New-gen narrowbody engine values surge as mature widebody engines lag


New-generation narrowbody engines remain a highly liquid asset with strong order books, reflecting a complete post-pandemic recovery for this type, according to data revealed by the IBA aviation market intelligence and consultancy company.

New-generation narrowbody engine base values have risen in response to cost escalations after price stability through the pandemic. The LEAP-1A26 had a base value of US$9.36 million in 2019 and this had reached US$11.9 million in 2023. The LEAP-1B27/CB2/28’s base value of US$10.53 million in 2019 increased to US$13.098 million in 2023. The base value to market share ratio is the exact same for both 2019 and 2023.

For the same engine type (LEAP-1B27/CB2/28), lease rates remained steady during the pandemic but as demand has subsequently increased, so have its lease rates. Comparatively, the PW1127G took longer to see its lease rates increase. The LEAP-1B27/CB2/28 lease rates were US$102,000 pm in 2019 and were at US$120,000 pm by 2023, having started to climb in 2021. The PW1127G were US$95,000 pm in 2019 and also increased to US$110,000 pm in 2023, but with the increase only achieved from 2022. Overall, the engine market share for the A320neo is 55% for the LEAP-1A and 45% for the PW1100G.

The value of current-generation narrowbody engines are recovering at a slower rate, although a delta remains between older engine variants. Base values have not recovered to pre-pandemic levels and the gap between base value and market value has increased over time, which IBA suggests shows market volatility. In 2019, market value to base value was at 107% for the CFM56-7B26/3, and this has decreased to 93% in 2023.

Lease rates for this type of engine have nearly recovered to pre-pandemic levels for the CFM56-7B, which were at US$73,000 pm in 2019 and are now at US$72,000 pm in 2023.

New-generation widebody engine values remain strong but the Covid-related lag in the recovery of the widebody market is still apparent in engine values. Monthly flights per fitted engine type on the GEnx-1B were at 27,670 in January 2019 and this had increased to 36,951 by January 2023.

Popular engine types are showing the most growth, whereas engines with smaller fleets are lagging behind. For the popular Trent XWB-84 (used on the Airbus A350), base values in 2019 were at US$21.45 million in 2019 and are now at US$23.89 million in 2023.

Turning to mature widebody engines, IBA predicts that this market will not recover to pre-pandemic levels. However, long-haul markets are opening up, resulting in greater value stability. For instance, monthly flights per fitted engine type on the Trent 700 (used on the Airbus A330ceo) were at 19,783 in July 2020 and this increased to 31,411 in March 2023. However, by pre-Covid comparison, flight numbers were at 56,917 in March 2019.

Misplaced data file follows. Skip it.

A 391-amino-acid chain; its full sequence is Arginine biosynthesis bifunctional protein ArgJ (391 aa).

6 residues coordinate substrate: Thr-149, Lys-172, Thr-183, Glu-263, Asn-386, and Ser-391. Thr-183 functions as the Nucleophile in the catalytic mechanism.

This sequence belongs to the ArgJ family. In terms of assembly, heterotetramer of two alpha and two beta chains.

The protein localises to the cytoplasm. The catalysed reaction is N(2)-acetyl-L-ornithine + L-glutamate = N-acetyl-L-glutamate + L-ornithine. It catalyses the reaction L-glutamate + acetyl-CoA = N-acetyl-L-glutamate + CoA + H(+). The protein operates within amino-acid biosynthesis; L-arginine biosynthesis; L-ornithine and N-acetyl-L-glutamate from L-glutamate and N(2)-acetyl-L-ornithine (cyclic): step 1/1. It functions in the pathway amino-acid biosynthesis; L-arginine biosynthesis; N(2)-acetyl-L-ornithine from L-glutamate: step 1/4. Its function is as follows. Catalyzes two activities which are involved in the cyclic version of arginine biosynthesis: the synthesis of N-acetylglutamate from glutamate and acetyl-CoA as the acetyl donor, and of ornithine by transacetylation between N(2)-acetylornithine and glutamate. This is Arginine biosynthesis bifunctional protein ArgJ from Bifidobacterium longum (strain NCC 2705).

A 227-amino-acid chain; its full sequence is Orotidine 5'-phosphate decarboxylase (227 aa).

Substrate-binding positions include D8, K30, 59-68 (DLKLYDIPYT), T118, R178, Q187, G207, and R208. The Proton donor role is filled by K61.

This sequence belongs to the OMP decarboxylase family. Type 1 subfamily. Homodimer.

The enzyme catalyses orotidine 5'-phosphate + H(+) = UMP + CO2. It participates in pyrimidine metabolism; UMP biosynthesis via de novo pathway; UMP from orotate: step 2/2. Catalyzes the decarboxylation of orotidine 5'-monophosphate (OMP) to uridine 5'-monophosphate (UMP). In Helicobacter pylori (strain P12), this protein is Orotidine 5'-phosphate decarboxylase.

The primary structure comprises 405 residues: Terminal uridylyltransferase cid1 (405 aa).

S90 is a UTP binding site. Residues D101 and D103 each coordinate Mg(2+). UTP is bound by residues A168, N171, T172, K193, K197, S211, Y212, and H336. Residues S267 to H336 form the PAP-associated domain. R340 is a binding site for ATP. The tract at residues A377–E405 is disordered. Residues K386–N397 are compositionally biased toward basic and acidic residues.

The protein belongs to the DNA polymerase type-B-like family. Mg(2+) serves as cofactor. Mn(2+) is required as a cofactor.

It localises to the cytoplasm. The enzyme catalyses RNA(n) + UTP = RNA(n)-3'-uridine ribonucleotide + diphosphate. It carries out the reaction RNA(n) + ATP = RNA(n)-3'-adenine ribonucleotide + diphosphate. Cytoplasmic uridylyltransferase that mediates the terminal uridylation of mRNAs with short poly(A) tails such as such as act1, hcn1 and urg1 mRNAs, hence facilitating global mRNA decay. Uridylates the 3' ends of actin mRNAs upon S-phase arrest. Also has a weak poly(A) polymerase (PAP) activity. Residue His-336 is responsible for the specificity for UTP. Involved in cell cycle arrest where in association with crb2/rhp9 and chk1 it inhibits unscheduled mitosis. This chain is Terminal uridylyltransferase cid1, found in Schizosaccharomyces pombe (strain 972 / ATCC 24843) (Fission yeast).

Overall, some market value strength is still observed in the Boeing 747 and 767 engine markets. The GE90-115BL was valued at US$20.98 million in 2019 and this had decreased to US$13.92 million in 2023. By comparison, the CF6-80C2B4F was at US$2.26 million in 2019 and is now at US$1.6 million in 2023.

For regional engine values, the E-Jet engine market remains volatile, whereas the CF34-8C has seen increased demand. The PW1524G value is increasing year-on-year, having been at US$8.39 million in 2019 and is now at US$9.19 million in 2023. For this aircraft, the market value is on par with base values at 99%. Looking at lease rates, these remain largely steady, with the PW127M showing positive signs of improvement, having doubled from US$15,000 pm in 2022 to US$30,000 pm in 2023.

Looking at the wider market, loosened travel restrictions resulted in increased passenger demand, notably in the Asia-Pacific market and with China’s relaxation of its Zero-Covid policy. Summer 2022 also saw a bottleneck of surging passenger travel demand, with a lack of aircraft and engine maintenance staff to support it.

IBA’s forecasts that as more engines come back online, there will be increasing bottlenecks for MRO services. This is mainly due to many engine shop visits being deferred during the pandemic then needing a performance restoration due to the increased passenger demand.

As such, IBA forecasts turbulence ahead for the engine market. Previously deferred shop visits will result in an increased backlog of demand, and turnaround time will have to be increased due to a lack of supply and staff to support.

About IBA

The IBA aviation consultancy has over 35 years of heritage and experience in aviation.

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